How to Build a Dad Out of Bricks

Two poems by Rasha Abdulhadi

How to Build a Dad Out of Bricks

A riddle in which were they heavy or were they bright

My father was a bag of bricks 
my mother carried around, 
stone enough for foundations 
but stubbornly refusing  
to become a building. 

My father was a right pallet of bricks  
of the opinion that buildings  
were corrupt, ugly, and foolish— 
so better make a ring of stone  
for a cookfire, better make a circle  
at the lakeshore for the fish  
we caught, out all night  
by flashlight with the hooks  
catching in our arms. 

My mother was heavy, too, 
with sleep, forgetting to drink 
water, remembering to drink  
too much to forget and sleep—
the twin fish of her moods 
tugging against herself, 
and she was light, too, a kite torn  
needing a third cord 
to ground her, who found 
my father, lovely bricks, 
to hold her down. 

My mother tied me, too,  
for flotation, to a story  
she’d anchored at the heavypoint— 
possible suitor, lost career— 
her vessel backwards 
through hardship toward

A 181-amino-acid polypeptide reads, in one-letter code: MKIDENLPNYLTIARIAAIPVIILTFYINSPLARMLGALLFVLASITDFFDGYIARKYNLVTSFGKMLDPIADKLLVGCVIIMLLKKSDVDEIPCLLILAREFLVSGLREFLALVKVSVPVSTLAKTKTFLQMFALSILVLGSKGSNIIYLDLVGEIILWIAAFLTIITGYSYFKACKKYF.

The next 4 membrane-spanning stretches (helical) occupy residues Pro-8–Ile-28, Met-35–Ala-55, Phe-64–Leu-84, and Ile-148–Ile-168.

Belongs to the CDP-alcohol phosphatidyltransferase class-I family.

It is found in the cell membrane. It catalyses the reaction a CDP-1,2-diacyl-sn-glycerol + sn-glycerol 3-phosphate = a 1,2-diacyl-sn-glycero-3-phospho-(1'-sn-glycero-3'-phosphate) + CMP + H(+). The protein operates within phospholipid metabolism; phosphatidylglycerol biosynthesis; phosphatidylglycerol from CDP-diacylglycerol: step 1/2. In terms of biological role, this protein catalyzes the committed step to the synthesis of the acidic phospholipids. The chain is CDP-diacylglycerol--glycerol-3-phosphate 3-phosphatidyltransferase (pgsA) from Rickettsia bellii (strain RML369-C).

a wider story or wilder fruit  
than the fallow years: she would 
unharvest me, unhusband 
into a more musical life, no  
baby floating in the front-row  
cloud of smoke at a truckstop cafe. 

They were heavy, here, 
at the balancepoint—still possible— 
between tragedy to come and the past; 
they might yet rescue themselves and each other.

They were radiant, too, lit from within 
the binary gravity they made, 
the tight dance of interlocking pulses—look: 

my mother is here, relishing 
my father in a tuxedo, cooler than omar sharif, 
descending the grand stairway, 
of the mafia restaurant where they both work—
his every step lighter than her hopes 
as she walks, heavy with worry, up, 
and she is then more girl than I am now 
or perhaps have ever been. 

She has not seen him in three days, 
not since confessing what she’s survived, 
and he asks, as she collects her last paycheck, 
        Are you going to be home tonight? 
and she says–all she can say–is:  

Fathers Named by Sons

My father talked so often
about how glad he was
not to have a son
that it became clear
how badly he wanted one
who would take from him
his given name and've given him
another one, baptized him
as the father of the son
so named by the father,
Abu ibni, and in this way
my father could become
a self-named man.

What a son I became
first-born, j-turn
on a dirt farm road,
tall girl, gun-comfortable,
I threw my body over gaps to bridge
a divide that would not die.

And my father kept his name--
the one his father gave him--
on paper only: 'Abd, a servant
to no one, and gave himself
to everyone as Hadi,
the peaceful.

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